• [8] Composer notes on Drunken Owls : You can see them in the park at night, falling through the trees, big puffy heads ricocheting off branches like a pinball machine in the moonlight. Lying under the kids swing sets in the morning. Cans and bottles strewn at the feet of large oaks. It's a plight. They hang out in back of the 7 eleven during the day. A couple of owls hit me up for money on my way out to the bus. The owls sit around the pool in their lawn chairs-sunglasses-bright Hawaiian polo shirts. The women are all but naked! Or as we say in Roanoke, butt naked. Their feathers clog up the pool filters. This is job for city council. The matter will be addressed early next week. [BACK to Drunken Owls]
  • [9] Composer notes on Tusk-a-loosa Airport : Arrival of the Band at the 'Tusk-a loosa Airport'. Fred Elephant, the leader of the Band, his girlfriend, Packadementia, their agent Adolphous Rhinoceros and the boys in the band. It's a media circus! They are swept away in a Limousine with plenty of 'trunk' space. [BACK to Tusk-a-loosa Airport]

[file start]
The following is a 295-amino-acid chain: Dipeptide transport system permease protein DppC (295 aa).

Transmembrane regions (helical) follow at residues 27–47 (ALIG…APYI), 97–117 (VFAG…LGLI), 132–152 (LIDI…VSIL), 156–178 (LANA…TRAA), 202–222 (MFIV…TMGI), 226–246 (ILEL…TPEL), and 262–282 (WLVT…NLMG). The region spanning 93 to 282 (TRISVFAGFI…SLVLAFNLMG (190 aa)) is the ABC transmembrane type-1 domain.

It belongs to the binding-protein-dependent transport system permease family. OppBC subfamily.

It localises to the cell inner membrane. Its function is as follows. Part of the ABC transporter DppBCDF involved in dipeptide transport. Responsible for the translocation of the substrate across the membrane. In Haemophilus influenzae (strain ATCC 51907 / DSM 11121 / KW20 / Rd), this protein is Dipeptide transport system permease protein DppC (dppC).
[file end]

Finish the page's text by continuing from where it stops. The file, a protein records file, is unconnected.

• [10] Composer notes on Cruisin' : 'Crusin' with Fred, Packadementia and the boys in the band. [BACK to Cruisin']
  • [11] Composer notes on Bicycles : After an ice cream treat, they ride 'Bicycles' and visit their relatives at the zoo. Fred sees his cousin, Amanda the Panda and her sister, Pandemonium. Aldolphous Rhinoceros tires to 'horn' in on a couple of ostriches jumping rope. [BACK to Bicycles]
  • [11] Composer notes on Summer Night : Fred gets a shower at the local car wash while Packadementia has her nails done at the 'Tusk-a-loosa Larger Animal Boutique'. All of this in anticipation of a romantic riverboat cruise under the stars on a warm 'Summer Night'. [BACK to Summer Night]
  • [13] Composer notes on The Elephant Stomp : The show. The 7 Lucky Elephants from Michigan play their smash hit, 'The Elephant Stomp'. [BACK to The Elephant Stomp]
  • [14] Composer notes on Gallant : Fred and Packadementia dressed in their native costumes take a stroll for their admiring fans. A harpsichordist plays a 'Gallant' for the occasion. [BACK to Gallant]
  • [15] Composer notes on Avacadoes Won My Heart : 'Avacadoes Won My Heart'. [BACK to Avacadoes Won My Heart]
  • [16] Composer notes on Souvenir : Fred buys a box of chocolate covered explorers and Packadementia finds a statue of Dumbo for the folks back home. [BACK to Souvenir]